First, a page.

2.3.1. Ranibizumab

The Safety and Efficacy of Ranibizumab in Diabetic Macular Edema (RESOLVE Study)—multicenter, randomized, and double masked—evaluated the efficacy and safety of intravitreal ranibizumab (0.3 or 0.5 mg) compared with sham treatment (no ocular injection) in 151 eyes with DME over 12 months [25]. After three monthly injections treatment could be stopped or reinitiated with an opportunity for rescue macular laser photocoagulation. The dose could be doubled after one month. Results showed a significant and continuous improvement in BCVA and central retinal thickness for ranibizumab versus sham.

The phase III RIDE and RISE studies evaluated the efficacy and safety of ranibizumab for DME. RISE ( 𝑛 = 3 7 7 ) and RIDE ( 𝑛 = 3 8 2 ) are both double-blinded, sham-controlled randomized studies with a followup of 36 months. Patients received monthly injections of 0.3 mg ranibizumab, 0.5 mg ranibizumab, or sham. PRP was allowed when indicated, and rescue macular laser was permitted from month 3 onwards. 24-month results were recently presented [26]. In the RISE study, as twice as many patients in the ranibizumab groups gained ≥15 letters compared to the sham group (44.8%, 39.2%, and 18.1% in the ranibizumab 0.3 mg, 0.5 mg, and sham group, resp.). Results were similar in patients with better or less controlled glycemia. The RIDE study showed similar findings, but there was a clearer benefit for patients treated with 0.5 mg ranibizumab. Moreover, in the ranibizumab groups there were significantly more patients that achieved VA ≥ 20/40 compared to sham (60% and 63.2% versus 37.8% in RISE and 54.4% and 62.2% versus 34.6% in RIDE). Ranibizumab injections also reduced the percentage of patients progressing to proliferative diabetic retinopathy.

2.3.2. Bevacizumab

The Pan-American Collaborative Retina Study Group (PACORES) reviewed 139 eyes with DME at 11 centers which received at least one bevacizumab injection of 1.25 or 2.5 mg with a minimum followup of 24 months [27]. Results showed that at 24 months 44.6% eyes remained stable, 51.8% improved 2 or more ETDRS lines, and 3.6% decreased 2 or more lines. Anatomic changes on OCT paralleled overall functional improvement.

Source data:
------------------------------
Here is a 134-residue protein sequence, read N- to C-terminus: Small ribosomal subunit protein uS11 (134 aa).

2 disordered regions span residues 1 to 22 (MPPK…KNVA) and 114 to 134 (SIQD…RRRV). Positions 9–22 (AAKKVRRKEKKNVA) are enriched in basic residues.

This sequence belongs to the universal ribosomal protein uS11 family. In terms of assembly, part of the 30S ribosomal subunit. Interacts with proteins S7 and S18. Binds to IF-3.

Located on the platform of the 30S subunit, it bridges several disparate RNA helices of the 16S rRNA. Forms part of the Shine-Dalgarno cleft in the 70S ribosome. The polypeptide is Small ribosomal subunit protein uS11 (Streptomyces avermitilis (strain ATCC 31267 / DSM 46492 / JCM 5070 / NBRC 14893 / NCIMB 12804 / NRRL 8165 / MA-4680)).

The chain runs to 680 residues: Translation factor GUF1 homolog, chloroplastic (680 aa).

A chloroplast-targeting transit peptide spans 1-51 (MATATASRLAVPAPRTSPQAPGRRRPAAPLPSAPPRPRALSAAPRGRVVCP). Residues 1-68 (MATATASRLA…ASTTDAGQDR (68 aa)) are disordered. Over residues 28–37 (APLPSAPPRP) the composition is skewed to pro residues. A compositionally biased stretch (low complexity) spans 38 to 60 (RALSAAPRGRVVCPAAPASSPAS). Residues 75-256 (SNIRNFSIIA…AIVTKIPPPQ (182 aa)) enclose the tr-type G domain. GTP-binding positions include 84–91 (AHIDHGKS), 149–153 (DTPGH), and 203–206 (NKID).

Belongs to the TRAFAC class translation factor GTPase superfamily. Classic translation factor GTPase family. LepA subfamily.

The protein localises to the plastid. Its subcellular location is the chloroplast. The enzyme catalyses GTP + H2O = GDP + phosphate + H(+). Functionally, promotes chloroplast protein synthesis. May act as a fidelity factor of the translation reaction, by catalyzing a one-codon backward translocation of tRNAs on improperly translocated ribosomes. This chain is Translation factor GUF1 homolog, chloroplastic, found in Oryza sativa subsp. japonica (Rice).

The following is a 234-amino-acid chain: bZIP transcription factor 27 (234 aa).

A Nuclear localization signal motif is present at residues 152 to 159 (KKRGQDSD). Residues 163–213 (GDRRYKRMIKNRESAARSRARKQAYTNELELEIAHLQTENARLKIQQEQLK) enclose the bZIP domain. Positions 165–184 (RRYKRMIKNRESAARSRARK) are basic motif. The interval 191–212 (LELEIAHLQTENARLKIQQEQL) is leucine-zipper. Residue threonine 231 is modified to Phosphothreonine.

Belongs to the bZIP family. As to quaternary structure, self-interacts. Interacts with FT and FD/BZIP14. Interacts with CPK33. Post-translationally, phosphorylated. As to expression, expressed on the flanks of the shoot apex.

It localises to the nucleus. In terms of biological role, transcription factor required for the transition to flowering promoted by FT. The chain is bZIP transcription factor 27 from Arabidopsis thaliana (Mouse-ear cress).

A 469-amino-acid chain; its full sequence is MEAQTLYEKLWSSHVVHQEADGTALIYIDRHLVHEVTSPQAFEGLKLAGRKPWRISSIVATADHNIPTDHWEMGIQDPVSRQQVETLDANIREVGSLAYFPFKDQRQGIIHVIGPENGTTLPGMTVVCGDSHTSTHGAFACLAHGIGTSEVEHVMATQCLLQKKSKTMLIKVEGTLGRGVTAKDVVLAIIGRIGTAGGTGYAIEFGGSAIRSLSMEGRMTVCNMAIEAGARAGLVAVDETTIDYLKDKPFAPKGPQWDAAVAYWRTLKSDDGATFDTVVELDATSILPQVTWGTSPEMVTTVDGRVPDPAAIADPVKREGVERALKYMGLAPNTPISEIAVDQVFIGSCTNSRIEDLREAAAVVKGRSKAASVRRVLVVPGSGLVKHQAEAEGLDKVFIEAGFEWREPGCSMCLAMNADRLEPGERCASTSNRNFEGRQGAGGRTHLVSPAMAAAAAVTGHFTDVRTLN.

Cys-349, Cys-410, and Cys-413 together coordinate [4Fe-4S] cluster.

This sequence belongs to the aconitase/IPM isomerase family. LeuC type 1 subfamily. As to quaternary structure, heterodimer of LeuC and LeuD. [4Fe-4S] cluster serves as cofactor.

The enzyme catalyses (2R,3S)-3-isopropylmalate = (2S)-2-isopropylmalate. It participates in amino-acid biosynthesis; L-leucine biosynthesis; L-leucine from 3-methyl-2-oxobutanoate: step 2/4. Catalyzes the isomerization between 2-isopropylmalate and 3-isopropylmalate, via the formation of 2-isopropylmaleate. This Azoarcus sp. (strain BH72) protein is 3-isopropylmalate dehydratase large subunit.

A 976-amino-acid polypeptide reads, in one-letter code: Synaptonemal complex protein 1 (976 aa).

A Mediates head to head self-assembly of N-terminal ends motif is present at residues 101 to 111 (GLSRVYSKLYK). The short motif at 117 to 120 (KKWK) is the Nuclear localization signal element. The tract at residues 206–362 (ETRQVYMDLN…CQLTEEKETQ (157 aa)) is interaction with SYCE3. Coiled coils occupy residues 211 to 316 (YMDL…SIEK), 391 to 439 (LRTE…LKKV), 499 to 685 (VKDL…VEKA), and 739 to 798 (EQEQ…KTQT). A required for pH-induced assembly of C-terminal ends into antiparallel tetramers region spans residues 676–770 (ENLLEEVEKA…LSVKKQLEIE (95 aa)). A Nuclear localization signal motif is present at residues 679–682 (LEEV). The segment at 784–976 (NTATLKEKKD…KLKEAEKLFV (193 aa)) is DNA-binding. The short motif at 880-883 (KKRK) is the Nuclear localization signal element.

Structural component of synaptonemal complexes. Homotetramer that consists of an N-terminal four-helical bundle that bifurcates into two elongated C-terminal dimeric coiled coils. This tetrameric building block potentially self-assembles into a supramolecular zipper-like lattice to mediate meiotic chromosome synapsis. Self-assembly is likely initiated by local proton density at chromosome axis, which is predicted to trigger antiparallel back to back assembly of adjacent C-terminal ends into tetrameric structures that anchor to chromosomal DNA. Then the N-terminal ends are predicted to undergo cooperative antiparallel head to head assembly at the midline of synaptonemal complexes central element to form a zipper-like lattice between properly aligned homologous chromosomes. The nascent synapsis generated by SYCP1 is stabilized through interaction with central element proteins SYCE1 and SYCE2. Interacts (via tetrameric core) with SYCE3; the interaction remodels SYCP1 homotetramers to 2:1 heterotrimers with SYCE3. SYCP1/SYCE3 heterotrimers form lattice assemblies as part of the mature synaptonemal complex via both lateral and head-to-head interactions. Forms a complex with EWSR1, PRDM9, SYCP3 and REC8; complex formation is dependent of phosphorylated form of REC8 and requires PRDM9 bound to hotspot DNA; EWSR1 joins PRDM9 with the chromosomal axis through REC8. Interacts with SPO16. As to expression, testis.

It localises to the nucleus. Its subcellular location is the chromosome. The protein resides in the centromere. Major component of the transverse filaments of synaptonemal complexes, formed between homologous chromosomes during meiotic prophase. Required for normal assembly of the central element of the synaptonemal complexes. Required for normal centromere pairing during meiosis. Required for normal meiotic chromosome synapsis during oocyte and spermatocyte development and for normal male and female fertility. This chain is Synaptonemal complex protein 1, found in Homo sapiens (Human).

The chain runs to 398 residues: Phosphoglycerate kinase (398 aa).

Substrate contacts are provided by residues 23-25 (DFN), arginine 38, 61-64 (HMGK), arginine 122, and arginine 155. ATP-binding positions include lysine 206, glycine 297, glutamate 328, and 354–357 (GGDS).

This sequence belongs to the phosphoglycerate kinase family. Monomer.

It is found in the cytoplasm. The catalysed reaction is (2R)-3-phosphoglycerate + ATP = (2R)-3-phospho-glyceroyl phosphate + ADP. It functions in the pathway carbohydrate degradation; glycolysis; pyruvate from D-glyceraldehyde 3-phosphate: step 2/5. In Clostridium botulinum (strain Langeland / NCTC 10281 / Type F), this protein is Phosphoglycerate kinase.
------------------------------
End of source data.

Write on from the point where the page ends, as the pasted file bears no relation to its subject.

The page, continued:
The Bevacizumab or Laser Therapy in the Management of Diabetic Macular Edema study (BOLT study) is to date the most meaningful study concerning Bevacizumab for DME [28]. As a prospective and masked clinical trial with follow-up of 12 months it randomized 80 patients with CSME and at least one prior macular laser photocoagulation to Bevacizumab injections given every 6 weeks or laser treatment performed every 4 months. There was a clear benefit for the Bevacizumab group regarding BCVA improvement and CMT decrease versus the laser group.

3. Combination Therapy

3.1. Intravitreal Triamcinolone plus Macular Laser Photocoagulation

A randomized controlled trial evaluated the clinical outcome of macular laser photocoagulation after intravitreal triamcinolone acetonide (IVTA) for diffuse DME [29]. 86 eyes were included and randomized to two groups: the laser group patients underwent IVTA and macular grid photocoagulation 3 weeks afterward; the control group patients were treated with IVTA only. The interval of 3 weeks was chosen because of maximal therapeutic effects of IVTA at that time point.

Mean CMT was 538 μ at baseline, 250 μ after 3 weeks, 295 and 301 μ at 3 and 6 months after IVTA in the laser group versus 510, 227, 302, and 437 μ in the control group. Visual acuities were significantly better in the laser group after 3 and 6 months. Though followup was short, it seems that combination therapy maintains reduced CMT three months after IVTA injection. As expected, almost 40% of patients in both groups suffered IOP rise above 21 mmHg; one patient was referred to trabeculectomy.

3.2. Intravitreal Ranibizumab plus Macular Laser Photocoagulation (READ2)

The multicenter, prospective, randomized Ranibizumab for Edema of the mAcula in Diabetes-2 (READ2) study (phase II) compared the efficacy of intravitreal ranibizumab with focal/grid laser and a combination of both in 126 patients with DME [30]. Patients in the ranibizumab group received 0.5 mg ranibizumab at baseline and at months 1, 3, and 5. The laser group was treated with focal/grid laser photocoagulation at baseline and at month 3 if needed. The combination treatment consisted of focal/grid laser and ranibizumab injections at baseline and at month 3. After the primary endpoint at 6 months, all patients could receive ranibizumab injections according to retreatment criteria: patients in the ranibizumab group could have ranibizumab injections, patients in the laser group could have laser or ranibizumab, and patients in the combination group could have laser plus ranibizumab or ranibizumab alone.